In December 2008, motorists entering the Lee Gate and traveling down Lee Avenue will be greeted by a headquarters building adjacent to Sgt. Seay Field.
But it won’t be Mifflin Hall.
If construction goes according to schedule, the new Sustainment Center of Excellence will occupy a space adjacent to where the 46-year-old headquarters of the Quartermaster Center and School now stands.
According to John Royster Jr., of the Directorate of Public Works and Logistics, the building is being designed as the most impressive on Fort Lee and a physical expression of the importance and criticality of the Logistics Corps and sustainment operations.
“When you come into the Lee Gate you get one first impression,” said Royster, “and we want it to be the SCoE.”
Construction of the SCoE headquarters is part of the 2005 Base Realignment and Closure plan to consolidate and realign military operations.
A ground breaking for the $50 million building is scheduled for June 25. The contract for construction of the facility was awarded last week, and work in the area will begin soon.
William G. Robson, BRAC area engineer, said the contractor has probably begun preliminary design work on the facility’s foundation and site layout.
“But I anticipate the physical construction won’t start until late July or early August,” he said.
The SCoE building will be built on Sgt. Seay Field, the area in front of Mifflin Hall. It will comprise the headquarters and administrative elements of the not-yet-formed U.S. Army Logistics Corps to include ordnance schools from Aberdeen Proving Ground, Md. and Redstone Arsenal, Ala.; the Transportation School currently located at Fort Eustis; and Quartermaster Center and School located here.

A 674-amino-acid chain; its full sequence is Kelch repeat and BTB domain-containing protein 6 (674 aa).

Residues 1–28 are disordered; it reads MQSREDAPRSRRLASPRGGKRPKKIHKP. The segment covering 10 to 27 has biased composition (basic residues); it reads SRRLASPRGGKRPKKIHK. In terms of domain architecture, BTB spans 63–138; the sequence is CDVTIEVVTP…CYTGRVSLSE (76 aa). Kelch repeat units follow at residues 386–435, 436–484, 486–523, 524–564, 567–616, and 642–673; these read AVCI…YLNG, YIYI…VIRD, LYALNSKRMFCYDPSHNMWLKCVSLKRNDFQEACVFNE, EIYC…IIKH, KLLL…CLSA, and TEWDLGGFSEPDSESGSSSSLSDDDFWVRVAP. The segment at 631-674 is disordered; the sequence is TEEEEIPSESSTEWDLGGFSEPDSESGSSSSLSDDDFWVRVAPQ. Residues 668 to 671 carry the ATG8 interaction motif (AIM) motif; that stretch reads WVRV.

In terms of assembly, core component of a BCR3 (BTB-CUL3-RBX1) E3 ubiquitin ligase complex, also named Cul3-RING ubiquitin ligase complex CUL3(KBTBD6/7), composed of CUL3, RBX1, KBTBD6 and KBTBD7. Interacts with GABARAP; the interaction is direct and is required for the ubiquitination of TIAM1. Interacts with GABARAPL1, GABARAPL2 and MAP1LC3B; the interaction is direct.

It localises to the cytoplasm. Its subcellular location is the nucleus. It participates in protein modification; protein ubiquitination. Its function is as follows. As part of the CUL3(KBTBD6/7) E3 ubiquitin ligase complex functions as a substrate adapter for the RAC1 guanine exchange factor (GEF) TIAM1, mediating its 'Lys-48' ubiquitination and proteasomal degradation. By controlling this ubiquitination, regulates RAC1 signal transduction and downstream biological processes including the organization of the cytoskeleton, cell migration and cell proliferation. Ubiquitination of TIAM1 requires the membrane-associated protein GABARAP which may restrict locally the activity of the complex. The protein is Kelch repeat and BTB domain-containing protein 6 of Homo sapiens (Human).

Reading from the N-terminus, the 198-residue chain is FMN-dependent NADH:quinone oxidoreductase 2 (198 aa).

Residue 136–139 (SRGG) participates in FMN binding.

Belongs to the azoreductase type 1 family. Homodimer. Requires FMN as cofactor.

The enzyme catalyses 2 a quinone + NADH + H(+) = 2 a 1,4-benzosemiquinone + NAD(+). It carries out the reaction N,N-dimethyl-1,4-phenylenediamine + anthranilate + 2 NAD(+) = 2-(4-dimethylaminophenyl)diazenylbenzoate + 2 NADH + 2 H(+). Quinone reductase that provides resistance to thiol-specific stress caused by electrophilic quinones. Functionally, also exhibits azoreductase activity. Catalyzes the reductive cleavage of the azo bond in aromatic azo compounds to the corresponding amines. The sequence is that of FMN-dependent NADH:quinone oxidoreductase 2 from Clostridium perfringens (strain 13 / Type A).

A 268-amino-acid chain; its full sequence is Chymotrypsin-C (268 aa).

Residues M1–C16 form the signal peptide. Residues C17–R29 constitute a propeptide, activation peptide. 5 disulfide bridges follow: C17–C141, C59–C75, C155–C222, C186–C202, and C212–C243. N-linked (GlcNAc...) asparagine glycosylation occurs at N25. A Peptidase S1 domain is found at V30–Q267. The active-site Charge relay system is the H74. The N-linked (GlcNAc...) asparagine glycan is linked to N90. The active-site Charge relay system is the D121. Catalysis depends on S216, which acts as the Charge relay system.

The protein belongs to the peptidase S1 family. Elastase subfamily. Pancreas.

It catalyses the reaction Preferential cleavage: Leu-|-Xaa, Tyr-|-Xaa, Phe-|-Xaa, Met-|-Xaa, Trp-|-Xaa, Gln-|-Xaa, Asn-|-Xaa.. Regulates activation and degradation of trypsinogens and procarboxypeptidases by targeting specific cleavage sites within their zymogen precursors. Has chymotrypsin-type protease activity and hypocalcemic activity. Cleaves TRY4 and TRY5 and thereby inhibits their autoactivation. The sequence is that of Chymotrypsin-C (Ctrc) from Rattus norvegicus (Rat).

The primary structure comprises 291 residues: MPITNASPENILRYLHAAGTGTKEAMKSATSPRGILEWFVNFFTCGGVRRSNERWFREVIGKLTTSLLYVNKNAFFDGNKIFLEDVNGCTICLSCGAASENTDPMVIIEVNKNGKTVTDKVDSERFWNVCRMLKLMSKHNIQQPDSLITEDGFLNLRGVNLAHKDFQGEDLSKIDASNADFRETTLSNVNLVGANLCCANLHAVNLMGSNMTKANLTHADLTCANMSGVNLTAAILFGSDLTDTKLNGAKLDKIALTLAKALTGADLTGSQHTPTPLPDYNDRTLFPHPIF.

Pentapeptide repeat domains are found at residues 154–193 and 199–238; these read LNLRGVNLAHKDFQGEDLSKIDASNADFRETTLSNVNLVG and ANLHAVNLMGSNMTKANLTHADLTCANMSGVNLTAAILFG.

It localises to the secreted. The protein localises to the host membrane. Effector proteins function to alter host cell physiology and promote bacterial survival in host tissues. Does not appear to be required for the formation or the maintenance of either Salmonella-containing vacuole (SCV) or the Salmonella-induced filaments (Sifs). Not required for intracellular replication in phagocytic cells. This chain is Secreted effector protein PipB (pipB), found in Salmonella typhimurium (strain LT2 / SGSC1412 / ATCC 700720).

Unlike Mifflin Hall, the SCoE headquarters will contain no classrooms. Classroom spaces will be moved to what will be the Logistics University, currently the Army Logistics Management College.
Royster, said the building will be about 220,300 square feet, almost double the size of Mifflin Hall.
“Part of the building, maybe the center, could be as much as five stories, and then the wings of the facility will be no more than three stories,” he said.
The Washington, D.C.-based company that was awarded the contract released artists rendering of the building, but a spokesman said the exact design specification will not be known for two weeks.
When construction starts on the SCoE, the building should be completed in about 18 months. Occupants of Mifflin Hall slated for spaces in the new building will move in almost immediately following the completion.
Demolition of Mifflin Hall and reconstruction of Sgt. Seay Field is the next phase of the SCoE headquarters construction project. Both are contingent upon the completion of the headquarters building.
The schedule of construction for the SCoE is critical because a number of BRAC-related moves are dependent upon the SCoE opening.
“We’re the beginning of the domino effect,” said Royster. “If we don’t stay on schedule, we will have an impact on everybody else.”
Construction of the SCoE is just the beginning of BRAC-related construction at Fort Lee. Other facilities slated for construction include a complex of buildings for the Ordnance Center and School at the former Logistics Warrior field training site and two additional buildings at the Army Logistics Management College.